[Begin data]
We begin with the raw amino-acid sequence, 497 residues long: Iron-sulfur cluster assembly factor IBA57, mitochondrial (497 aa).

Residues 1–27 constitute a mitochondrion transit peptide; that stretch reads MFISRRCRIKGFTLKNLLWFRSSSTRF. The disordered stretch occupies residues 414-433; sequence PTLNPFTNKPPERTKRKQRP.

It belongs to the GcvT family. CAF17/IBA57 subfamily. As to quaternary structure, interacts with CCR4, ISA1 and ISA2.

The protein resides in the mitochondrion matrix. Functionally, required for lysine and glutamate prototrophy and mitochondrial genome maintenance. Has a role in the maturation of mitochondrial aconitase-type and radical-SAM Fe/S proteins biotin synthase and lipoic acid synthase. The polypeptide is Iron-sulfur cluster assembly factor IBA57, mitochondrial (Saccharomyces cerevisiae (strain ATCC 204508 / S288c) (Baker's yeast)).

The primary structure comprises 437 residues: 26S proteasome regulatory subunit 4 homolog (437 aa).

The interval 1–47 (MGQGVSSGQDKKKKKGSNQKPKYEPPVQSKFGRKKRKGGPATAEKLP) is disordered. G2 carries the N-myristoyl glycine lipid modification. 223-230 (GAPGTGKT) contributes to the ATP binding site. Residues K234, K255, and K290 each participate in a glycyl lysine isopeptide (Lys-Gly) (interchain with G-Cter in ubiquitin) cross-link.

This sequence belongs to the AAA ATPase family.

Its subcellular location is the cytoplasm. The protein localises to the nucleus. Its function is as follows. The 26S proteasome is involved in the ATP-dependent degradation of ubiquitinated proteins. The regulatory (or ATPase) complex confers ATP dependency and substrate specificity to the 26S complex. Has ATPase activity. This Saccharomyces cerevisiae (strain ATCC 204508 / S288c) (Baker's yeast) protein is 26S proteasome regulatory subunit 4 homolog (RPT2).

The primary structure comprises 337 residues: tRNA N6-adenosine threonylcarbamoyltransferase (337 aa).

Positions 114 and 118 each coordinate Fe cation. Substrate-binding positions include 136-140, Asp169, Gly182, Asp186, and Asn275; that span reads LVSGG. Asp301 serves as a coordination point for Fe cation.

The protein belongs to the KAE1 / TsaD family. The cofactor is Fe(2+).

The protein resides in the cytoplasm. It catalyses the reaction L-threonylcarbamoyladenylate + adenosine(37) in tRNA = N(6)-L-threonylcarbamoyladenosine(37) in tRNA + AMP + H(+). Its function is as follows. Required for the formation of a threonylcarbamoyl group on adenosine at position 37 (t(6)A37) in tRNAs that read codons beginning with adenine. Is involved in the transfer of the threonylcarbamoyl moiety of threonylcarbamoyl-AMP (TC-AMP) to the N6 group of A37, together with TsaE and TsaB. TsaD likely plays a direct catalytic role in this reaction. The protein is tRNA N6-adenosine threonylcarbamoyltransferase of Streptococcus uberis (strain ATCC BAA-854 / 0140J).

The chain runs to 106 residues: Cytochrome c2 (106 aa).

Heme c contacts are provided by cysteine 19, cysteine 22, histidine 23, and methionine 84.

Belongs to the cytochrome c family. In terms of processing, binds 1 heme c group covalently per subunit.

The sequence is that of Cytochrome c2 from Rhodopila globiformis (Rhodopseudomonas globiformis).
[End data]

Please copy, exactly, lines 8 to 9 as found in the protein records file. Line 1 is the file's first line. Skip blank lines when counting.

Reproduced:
Its subcellular location is the cytoplasm. The protein localises to the nucleus. Its function is as follows. The 26S proteasome is involved in the ATP-dependent degradation of ubiquitinated proteins. The regulatory (or ATPase) complex confers ATP dependency and substrate specificity to the 26S complex. Has ATPase activity. This Saccharomyces cerevisiae (strain ATCC 204508 / S288c) (Baker's yeast) protein is 26S proteasome regulatory subunit 4 homolog (RPT2).

The primary structure comprises 337 residues: tRNA N6-adenosine threonylcarbamoyltransferase (337 aa).